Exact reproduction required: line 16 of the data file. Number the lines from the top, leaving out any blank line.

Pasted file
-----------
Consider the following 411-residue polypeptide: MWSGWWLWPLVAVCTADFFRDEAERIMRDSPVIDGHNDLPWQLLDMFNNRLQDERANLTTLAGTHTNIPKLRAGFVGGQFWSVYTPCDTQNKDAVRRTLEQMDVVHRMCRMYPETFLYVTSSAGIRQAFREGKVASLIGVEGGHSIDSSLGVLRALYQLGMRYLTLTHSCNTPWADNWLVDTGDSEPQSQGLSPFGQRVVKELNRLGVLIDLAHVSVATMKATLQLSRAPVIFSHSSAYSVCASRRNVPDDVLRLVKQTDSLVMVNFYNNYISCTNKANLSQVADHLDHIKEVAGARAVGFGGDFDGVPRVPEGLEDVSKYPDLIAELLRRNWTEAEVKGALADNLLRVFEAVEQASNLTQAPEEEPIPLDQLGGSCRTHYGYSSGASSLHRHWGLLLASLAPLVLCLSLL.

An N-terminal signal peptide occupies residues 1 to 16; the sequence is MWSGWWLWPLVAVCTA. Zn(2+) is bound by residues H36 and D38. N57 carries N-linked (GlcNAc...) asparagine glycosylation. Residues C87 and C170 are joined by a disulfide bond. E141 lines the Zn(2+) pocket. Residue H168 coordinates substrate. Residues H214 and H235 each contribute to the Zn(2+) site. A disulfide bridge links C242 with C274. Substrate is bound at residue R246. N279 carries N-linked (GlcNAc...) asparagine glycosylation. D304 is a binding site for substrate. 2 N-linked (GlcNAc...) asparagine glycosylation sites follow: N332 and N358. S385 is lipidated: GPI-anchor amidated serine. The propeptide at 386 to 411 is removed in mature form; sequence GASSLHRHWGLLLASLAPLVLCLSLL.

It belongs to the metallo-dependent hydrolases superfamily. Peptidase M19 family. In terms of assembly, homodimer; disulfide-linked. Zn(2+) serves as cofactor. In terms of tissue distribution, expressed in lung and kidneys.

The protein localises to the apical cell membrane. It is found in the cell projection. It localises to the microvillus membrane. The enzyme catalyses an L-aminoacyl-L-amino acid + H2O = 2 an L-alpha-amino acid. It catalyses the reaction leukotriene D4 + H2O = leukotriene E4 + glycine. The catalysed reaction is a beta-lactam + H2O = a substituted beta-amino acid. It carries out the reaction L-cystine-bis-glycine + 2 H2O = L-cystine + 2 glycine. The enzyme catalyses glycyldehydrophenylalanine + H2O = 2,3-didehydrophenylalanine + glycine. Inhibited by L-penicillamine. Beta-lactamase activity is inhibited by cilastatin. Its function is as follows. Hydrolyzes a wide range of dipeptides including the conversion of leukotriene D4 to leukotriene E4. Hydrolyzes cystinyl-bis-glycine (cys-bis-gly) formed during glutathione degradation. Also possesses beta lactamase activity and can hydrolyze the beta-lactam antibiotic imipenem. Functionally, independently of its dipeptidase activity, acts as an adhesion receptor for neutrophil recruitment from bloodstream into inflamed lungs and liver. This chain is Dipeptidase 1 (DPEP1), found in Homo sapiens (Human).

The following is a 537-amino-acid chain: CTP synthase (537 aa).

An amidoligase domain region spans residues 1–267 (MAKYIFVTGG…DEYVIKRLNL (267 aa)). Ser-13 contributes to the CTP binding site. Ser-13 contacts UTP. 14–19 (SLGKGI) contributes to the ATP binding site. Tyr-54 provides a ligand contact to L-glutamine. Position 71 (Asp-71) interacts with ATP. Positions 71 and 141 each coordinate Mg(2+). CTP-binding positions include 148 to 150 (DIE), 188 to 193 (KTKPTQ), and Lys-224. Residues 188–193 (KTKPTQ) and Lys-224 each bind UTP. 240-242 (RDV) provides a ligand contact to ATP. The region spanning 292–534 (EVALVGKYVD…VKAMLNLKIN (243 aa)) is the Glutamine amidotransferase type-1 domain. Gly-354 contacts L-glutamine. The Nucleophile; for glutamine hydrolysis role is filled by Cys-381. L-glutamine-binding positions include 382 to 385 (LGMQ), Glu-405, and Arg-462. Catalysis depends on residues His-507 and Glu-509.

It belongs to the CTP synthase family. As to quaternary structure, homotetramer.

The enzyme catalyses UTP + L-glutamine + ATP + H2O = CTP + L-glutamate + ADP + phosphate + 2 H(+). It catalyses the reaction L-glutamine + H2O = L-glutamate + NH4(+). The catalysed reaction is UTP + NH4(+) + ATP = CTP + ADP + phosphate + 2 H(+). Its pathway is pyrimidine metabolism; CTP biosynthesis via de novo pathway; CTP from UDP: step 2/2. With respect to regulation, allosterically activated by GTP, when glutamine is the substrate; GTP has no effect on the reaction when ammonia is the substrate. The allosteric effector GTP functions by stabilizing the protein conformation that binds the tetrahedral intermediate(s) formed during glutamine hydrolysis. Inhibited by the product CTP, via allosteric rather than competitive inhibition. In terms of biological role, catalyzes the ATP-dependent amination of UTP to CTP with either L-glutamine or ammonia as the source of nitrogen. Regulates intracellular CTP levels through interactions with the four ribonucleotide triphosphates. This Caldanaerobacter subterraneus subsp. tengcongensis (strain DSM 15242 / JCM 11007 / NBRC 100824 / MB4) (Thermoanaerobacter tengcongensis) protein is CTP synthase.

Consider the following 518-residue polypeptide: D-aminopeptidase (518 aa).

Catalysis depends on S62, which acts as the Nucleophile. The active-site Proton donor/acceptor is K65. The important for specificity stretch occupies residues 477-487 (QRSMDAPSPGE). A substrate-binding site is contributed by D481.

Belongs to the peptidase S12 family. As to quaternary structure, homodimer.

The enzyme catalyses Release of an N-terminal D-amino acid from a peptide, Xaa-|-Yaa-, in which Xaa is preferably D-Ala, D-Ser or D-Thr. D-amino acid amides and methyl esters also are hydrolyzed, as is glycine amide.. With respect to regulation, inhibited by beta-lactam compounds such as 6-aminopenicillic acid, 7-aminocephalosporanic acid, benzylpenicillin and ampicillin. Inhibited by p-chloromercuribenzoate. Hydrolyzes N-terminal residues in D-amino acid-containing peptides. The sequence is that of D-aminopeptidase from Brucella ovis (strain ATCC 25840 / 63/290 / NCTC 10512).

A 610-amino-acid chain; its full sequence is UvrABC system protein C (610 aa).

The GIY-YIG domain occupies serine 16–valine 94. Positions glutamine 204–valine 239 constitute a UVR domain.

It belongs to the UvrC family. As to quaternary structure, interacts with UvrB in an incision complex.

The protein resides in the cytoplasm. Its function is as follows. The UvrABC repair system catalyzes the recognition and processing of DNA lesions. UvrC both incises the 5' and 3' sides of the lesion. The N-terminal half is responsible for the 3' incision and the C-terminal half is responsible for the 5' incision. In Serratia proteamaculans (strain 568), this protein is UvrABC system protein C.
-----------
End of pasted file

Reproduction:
The protein resides in the cytoplasm. Its function is as follows. The UvrABC repair system catalyzes the recognition and processing of DNA lesions. UvrC both incises the 5' and 3' sides of the lesion. The N-terminal half is responsible for the 3' incision and the C-terminal half is responsible for the 5' incision. In Serratia proteamaculans (strain 568), this protein is UvrABC system protein C.